To ensure cost-competitiveness, there are several tasks to accomplish for a forging company.
One is to reduce the consumption of raw material, as this is the main cost driver in this technol-
ogy. Another important goal is to reduce necessary changes during or after the production of
prototypes. To achieve this, the usage of forging simulation is state of the art in most of the
forging companies around the world. With a wide range of functions, the commercial software
packages allow to simulate the process and find possibilities for improvement.
The Bharat Forge Group is using the software Forge2008 (Transvalor, France) in all of its
plants over the globe. This software allows predicting forging defects. Then the design can be
revised and the simulation can be run again. Under fill problems can be seen, which has to be
avoided of course, although a minimum of material consumption is wanted. Another important
feature is the die stress analysis, which gives the designer the possibility to check for stresses
and improve die life by taking the necessary actions. The die stress analysis can even be per-
formed as a coupled analysis with deformable dies. With this option the material flow is simu-
lated by taking into consideration the deformation of the dies caused by the high pressure in the
metal forming process.
The main advantages for the customer is a reduction of production (meaning product) cost, a
robust process and a right-first-time process, beneficial for the tests of prototypes on test rigs or
cars. The overall development time can be reduced by this technology and resources are saved.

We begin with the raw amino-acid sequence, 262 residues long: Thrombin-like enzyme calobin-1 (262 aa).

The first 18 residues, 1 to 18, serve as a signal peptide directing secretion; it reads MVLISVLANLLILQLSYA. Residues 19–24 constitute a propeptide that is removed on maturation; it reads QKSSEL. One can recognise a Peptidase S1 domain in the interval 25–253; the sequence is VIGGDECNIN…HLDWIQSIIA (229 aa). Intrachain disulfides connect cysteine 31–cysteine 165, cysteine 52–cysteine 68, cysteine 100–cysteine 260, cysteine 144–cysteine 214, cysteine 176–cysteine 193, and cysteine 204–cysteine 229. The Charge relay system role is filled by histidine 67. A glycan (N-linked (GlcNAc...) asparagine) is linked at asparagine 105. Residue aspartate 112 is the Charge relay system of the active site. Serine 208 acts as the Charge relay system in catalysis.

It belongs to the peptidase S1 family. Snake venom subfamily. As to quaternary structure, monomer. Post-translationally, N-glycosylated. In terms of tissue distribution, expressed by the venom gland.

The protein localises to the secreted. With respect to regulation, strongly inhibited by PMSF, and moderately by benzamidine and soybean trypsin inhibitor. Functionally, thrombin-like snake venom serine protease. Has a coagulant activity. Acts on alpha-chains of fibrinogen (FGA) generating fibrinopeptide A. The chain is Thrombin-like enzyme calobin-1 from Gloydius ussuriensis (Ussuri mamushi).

Fig. 4-1 Die stress analysis of a passenger car chassis part

Several more features are included, while the most important one for the Bharat Forge Group
with its complex products is the possibility to reduce computation time with computer clusters.
Fig. 4-2 shows the two clusters installed at CDP BHARAT FORGE in Ennepetal, Germany.
More clusters are installed in Brand-Erbisdorf, Germany and in India, Sweden, China and the
USA. Compared to a regular desktop computer a 9-node-cluster can reduce the computation
time by a factor of 8. This is very important, since the regular (single processor units) simula-
tion time of a chassis parts is about 100-200 hrs (CPU time only). The reason for that is that the
Lightweight Design of Forged Steel and Aluminum Chassis Components

multi-stage processes, where one stage takes 10-20 hrs, have to be simulated completely over
and over again, when changes have been incorporated.
The coupled analysis, needed to achieve the highest precision of the simulations, require even
more time. Only one stage, takes more than 20 hrs on a cluster, giving an idea of how much
time would be consumed on a single-processor unit. However, the memory requirement is often
too high for a single computer, which makes a cluster mandatory for highly complex parts and
Other simulations with a high demand of computation power are forming processes with incre-
mental material flow, like reducer rolling or new processes, which the research departments are
working on, to make the forging process more cost-competitive.

Fig. 4-2 Two Forge2008 (Transvalor) clusters at CDP BHARAT FORGE in Ennepetal

Further improvements are in the field of automation. All plants have automated more and more
processes over the past years and are still in the process of installing more such devices for the
coming years. Fig. 4-3 shows a fully automated truck knuckle forging line. For parts like these
the handling is a challenge because of the billet weight being between 40-60 kg. The lower part
of the picture shows a portion of a fully automated line for passenger car aluminum parts.
Fig. 4-3 Fully automated truck knuckle forging line at CDP BF (above) and robot in front of
knuckle press line at BF AT (below)